Samsung’s new AI model is joining a growing field. This month, Elon Musk introduced his own AI bot, Grok, positioning it as a competitor to ChatGPT. He claims that this prototype surpasses ChatGPT 3.5 in various benchmarks. Grok is the inaugural product from Musk's xAI company and is currently undergoing testing with a select group of users in the U.S. Developed using data from Musk's X (formerly known as Twitter), Grok is touted as being more up-to-date on recent events than other bots with fixed datasets. According to the company's announcement, Grok is also programmed to respond with a touch of humor and a hint of rebelliousness.

In another project, MIT researchers recently announced the development of a new AI model approach that combines two physical concepts essential for top-performing generative models: diffusion and Poisson Flow. Diffusion explains how things like heat spread randomly across a room or how gas fills a space, while Poisson Flow is based on how electric charges behave.

The model developed by MIT's team can create complex patterns, such as realistic images, or simulate real-life processes. It is an advancement from the researchers’ previous work, PFGM, and is named PFGM++. This model draws from the mathematical principles of the Poisson equation, applying these to the data it learns from. The team introduced an innovative approach by adding an extra dimension to the model's framework, like moving from a flat 2D drawing to a more expansive 3D model. The additional dimension allows for more flexibility, places the data within a broader context, and allows more comprehensive data analysis when generating new samples.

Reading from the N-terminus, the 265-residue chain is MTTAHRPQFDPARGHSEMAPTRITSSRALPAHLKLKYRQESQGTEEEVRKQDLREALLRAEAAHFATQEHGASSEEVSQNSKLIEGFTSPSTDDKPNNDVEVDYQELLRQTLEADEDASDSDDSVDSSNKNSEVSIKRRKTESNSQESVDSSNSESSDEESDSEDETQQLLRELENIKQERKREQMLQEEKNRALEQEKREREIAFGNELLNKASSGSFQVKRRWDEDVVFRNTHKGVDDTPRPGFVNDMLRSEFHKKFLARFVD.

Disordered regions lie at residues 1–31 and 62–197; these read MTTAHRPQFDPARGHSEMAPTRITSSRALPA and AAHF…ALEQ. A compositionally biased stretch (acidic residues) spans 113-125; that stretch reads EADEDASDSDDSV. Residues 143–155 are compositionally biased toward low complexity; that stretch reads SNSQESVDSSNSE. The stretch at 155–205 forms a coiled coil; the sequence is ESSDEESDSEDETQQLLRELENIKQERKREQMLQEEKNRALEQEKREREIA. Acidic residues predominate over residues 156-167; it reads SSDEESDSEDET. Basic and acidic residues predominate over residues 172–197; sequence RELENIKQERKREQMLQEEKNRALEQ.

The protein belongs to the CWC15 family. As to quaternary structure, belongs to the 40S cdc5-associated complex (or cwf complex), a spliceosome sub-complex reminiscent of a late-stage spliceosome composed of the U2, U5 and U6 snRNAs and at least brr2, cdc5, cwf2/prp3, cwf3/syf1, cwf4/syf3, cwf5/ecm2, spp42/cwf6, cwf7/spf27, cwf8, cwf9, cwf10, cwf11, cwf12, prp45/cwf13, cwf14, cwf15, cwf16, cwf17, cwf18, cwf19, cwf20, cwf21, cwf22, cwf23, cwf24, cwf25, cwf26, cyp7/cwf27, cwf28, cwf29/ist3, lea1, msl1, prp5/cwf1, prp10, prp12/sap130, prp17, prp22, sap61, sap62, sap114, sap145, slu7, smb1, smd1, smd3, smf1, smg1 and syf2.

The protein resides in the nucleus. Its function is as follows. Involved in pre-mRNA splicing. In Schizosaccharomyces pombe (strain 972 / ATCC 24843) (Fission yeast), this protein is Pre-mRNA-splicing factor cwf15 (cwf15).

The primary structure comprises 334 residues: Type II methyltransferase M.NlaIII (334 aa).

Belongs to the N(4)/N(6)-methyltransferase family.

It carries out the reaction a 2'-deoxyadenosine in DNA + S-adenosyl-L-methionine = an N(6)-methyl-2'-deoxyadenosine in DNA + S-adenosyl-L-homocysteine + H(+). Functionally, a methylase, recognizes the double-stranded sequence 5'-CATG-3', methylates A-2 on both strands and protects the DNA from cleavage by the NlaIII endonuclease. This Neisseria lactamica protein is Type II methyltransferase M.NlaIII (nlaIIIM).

Waiting for Apple

Apple, Samsung's chief competitor in the smartphone arena, has yet to reveal its own generative AI product. Last month, during Apple's earnings call, CEO Tim Cook mentioned that the tech behemoth is actively exploring generative AI, though he refrained from providing further specifics.

“Some might consider this as beating Cupertino in introducing generative AI to devices, but it's going to be more about setting the narrative and direction for future developments in the customer device AI space,” Adnan Masood, the chief AI architect of UST, said in an interview. “Being first isn’t enough - we would have to see how this compels other companies, including Apple, to accelerate their AI integration for the rapid advancement of AI technologies in consumer electronics.”

Future AI models might be developed more rapidly thanks to NVIDIA’s new H200 graphics processing unit. The H200 is tailored for building and implementing AI models that are driving the current surge in generative AI technologies. The new GPU enhances the highly sought-after H100 by offering 1.4 times greater memory bandwidth and 1.8 times more memory capacity.

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About the Author(s)

Sascha Brodsky

Sascha Brodsky is a freelance technology writer based in New York City. His work has been published in The Atlantic, The Guardian, The Los Angeles Times, Reuters, and many other outlets. He graduated from Columbia University's Graduate School of Journalism and its School of International and Public Affairs.